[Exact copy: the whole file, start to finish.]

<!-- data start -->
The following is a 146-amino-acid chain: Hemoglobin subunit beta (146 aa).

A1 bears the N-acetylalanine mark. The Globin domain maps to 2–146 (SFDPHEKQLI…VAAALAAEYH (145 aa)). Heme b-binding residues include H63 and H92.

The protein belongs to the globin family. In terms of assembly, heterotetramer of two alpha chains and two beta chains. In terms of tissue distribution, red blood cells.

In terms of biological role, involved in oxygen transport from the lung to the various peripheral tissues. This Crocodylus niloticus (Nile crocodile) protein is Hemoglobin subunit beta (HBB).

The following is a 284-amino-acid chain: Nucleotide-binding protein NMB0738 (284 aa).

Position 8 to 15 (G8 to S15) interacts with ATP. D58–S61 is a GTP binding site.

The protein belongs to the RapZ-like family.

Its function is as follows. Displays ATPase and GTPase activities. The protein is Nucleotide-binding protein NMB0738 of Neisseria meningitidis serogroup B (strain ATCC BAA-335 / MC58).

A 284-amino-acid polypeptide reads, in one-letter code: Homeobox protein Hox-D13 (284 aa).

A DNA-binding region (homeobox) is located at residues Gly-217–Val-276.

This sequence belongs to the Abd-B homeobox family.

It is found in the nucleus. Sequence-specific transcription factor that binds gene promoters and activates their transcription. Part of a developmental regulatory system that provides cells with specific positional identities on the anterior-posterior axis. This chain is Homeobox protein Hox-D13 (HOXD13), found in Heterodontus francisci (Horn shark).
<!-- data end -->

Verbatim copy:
The following is a 146-amino-acid chain: Hemoglobin subunit beta (146 aa).

A1 bears the N-acetylalanine mark. The Globin domain maps to 2–146 (SFDPHEKQLI…VAAALAAEYH (145 aa)). Heme b-binding residues include H63 and H92.

The protein belongs to the globin family. In terms of assembly, heterotetramer of two alpha chains and two beta chains. In terms of tissue distribution, red blood cells.

In terms of biological role, involved in oxygen transport from the lung to the various peripheral tissues. This Crocodylus niloticus (Nile crocodile) protein is Hemoglobin subunit beta (HBB).

The following is a 284-amino-acid chain: Nucleotide-binding protein NMB0738 (284 aa).

Position 8 to 15 (G8 to S15) interacts with ATP. D58–S61 is a GTP binding site.

The protein belongs to the RapZ-like family.

Its function is as follows. Displays ATPase and GTPase activities. The protein is Nucleotide-binding protein NMB0738 of Neisseria meningitidis serogroup B (strain ATCC BAA-335 / MC58).

A 284-amino-acid polypeptide reads, in one-letter code: Homeobox protein Hox-D13 (284 aa).

A DNA-binding region (homeobox) is located at residues Gly-217–Val-276.

This sequence belongs to the Abd-B homeobox family.

It is found in the nucleus. Sequence-specific transcription factor that binds gene promoters and activates their transcription. Part of a developmental regulatory system that provides cells with specific positional identities on the anterior-posterior axis. This chain is Homeobox protein Hox-D13 (HOXD13), found in Heterodontus francisci (Horn shark).